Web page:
What to Put on a Burn‍

It's not uncommon to get a burn now and then. Whether you're cooking something over high heat or getting your hand caught in a woodchipper, accidents happen. Most first degree burns are harmless and can be treated at home using over-the-counter medications and topical creams. However, if the skin around your injury is moist or exposed to liquids, it could become infected. A burn should also be taken seriously because it can cause extensive damage to the epidermis, dermis, and sweat glands of the skin. Here’s what you need to keep in mind when dealing with a burn:

Drop the temperature immediately

Heat is the enemy of burns. You need to cool the burn immediately to prevent further damage. You can do this by draping a towel loosely over the burn, and then sponge the area with cold water. You can also pour cold water on the burn from a mister.

Apply petroleum jelly two to three times daily

Petroleum jelly is a great healing substance. It’s a good moisturizer that also serves as a protective layer. Apply a thin layer of petroleum jelly to the burn twice a day. You can also put petroleum jelly on a burn to lessen the pain. You can also use petroleum jelly to make a burn feel less hot. This can be especially helpful if you’re trying to cool an injury. Petroleum jelly may come in a tube or an applicator. If you have a tube, use the amount recommended on the label. If you have an applicator, apply the product just like you would with a tube.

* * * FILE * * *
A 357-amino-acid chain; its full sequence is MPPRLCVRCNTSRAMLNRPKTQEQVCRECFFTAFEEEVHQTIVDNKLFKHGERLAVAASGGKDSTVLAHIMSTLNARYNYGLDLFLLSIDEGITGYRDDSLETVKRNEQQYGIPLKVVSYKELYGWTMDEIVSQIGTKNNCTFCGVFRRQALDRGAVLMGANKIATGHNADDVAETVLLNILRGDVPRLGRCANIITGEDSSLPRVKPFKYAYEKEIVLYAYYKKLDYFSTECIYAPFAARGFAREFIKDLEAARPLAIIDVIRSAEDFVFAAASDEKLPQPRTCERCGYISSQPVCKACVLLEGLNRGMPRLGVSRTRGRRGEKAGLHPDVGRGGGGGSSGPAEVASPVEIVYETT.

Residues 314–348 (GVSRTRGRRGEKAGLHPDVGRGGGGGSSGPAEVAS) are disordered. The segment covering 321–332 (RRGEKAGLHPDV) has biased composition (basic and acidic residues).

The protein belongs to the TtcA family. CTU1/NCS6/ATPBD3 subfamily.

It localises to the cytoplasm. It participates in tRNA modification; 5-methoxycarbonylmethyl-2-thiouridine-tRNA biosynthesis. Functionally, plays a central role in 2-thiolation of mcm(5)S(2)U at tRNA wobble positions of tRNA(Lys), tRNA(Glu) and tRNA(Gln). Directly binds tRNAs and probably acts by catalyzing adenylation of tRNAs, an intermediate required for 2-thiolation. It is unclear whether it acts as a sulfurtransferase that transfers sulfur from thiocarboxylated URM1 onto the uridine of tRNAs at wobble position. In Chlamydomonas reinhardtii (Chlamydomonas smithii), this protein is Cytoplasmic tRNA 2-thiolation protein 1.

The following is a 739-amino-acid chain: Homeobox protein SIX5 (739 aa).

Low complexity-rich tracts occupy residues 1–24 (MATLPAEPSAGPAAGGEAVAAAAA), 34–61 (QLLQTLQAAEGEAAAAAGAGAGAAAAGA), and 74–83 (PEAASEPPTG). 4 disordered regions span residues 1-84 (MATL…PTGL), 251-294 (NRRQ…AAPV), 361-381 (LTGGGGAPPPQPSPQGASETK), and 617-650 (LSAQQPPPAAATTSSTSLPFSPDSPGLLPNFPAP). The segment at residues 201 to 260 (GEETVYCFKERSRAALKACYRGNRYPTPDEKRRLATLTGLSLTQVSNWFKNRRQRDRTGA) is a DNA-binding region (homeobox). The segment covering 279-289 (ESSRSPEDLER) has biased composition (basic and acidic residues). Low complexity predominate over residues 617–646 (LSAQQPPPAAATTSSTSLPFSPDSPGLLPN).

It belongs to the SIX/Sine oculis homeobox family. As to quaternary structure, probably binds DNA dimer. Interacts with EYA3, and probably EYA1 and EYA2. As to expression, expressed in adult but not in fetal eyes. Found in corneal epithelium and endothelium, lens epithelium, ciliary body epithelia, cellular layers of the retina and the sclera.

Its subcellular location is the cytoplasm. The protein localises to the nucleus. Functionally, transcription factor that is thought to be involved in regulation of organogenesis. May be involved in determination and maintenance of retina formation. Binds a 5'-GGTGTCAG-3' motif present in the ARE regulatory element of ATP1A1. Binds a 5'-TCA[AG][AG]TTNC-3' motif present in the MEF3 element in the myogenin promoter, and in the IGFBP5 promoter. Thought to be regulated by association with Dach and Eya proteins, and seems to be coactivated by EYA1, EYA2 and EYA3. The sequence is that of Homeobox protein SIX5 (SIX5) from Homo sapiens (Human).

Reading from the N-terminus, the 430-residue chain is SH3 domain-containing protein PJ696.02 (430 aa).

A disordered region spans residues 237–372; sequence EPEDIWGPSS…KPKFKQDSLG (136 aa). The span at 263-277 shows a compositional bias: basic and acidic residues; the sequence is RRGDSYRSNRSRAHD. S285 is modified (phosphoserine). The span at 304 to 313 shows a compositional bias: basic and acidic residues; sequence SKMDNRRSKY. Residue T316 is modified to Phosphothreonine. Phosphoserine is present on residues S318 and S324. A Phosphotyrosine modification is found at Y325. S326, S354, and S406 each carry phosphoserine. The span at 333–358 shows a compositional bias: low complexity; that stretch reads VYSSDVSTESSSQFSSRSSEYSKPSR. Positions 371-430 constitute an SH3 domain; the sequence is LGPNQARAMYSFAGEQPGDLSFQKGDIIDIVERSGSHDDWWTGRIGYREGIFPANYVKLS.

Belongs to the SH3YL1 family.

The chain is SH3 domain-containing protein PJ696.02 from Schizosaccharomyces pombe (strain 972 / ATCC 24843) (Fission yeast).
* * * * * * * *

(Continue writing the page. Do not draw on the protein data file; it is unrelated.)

Cover the burn with a nonstick, sterile bandage

Protect the burn from germs and liquids by covering it with a non-stick sterile bandage. This keeps the area clean, as well as applying a thin layer of healing substance. Sterile bandages come in a variety of sizes to cover a variety of areas of the body. You can choose a style made out of gauze or a nonstick, sterile waterproof wrap. If you don’t have a nonstick, sterile bandage on hand, don’t use anything else. You want to make sure that the wound is completely covered with a layer of sterile material. Anything less may allow germs or bacteria to invade the site. You can even put a sterile bandage over a burn every hour or so while you’re caring for it. You just want to make sure that your burn is covered with a layer of material at all times.

Consider taking over-the-counter pain medication

If the pain is severe enough, it can make it difficult to do normal daily activities. Take pain medications only if necessary to control the pain. If possible, let your doctor know you’re taking pain medication, so he or she can monitor you for side effects and make adjustments as needed. Take pain medication only at the discretion of your doctor. As with any medication, you need to weigh the potential side effects against the discomfort you’re experiencing. If you can manage the pain without medication, don’t take it just to follow a doctor’s orders. The most common over-the-counter painkillers are ibuprofen (Advil, Motrin) and acetaminophen (Tylenol).

Protect the area from the sun

Once the burns heal, the next step is to minimize scarring. You can protect the area by applying a broad-spectrum water-resistant sunscreen that contains an SPF that is equal to or higher than 30. You can also wear protective clothing or seek an area that is shaded. Redness from a burn can go on for weeks, by protecting the area from the sun you help reduce scarring.
If you’re treating a burn outside, be aware of the time. If you’re treating a burn that is around 10 a.m. to 4 p.m., be especially careful. You’re also more likely to make your burn worse if you have a genetic predisposition to sunburns, have sunburned before, have had skin cancer, or have suffered a significant decrease in blood pressure. If you are in this situation, don’t try to speed up the healing process by exposing your burn to the sun. You’ll only make the burn worse.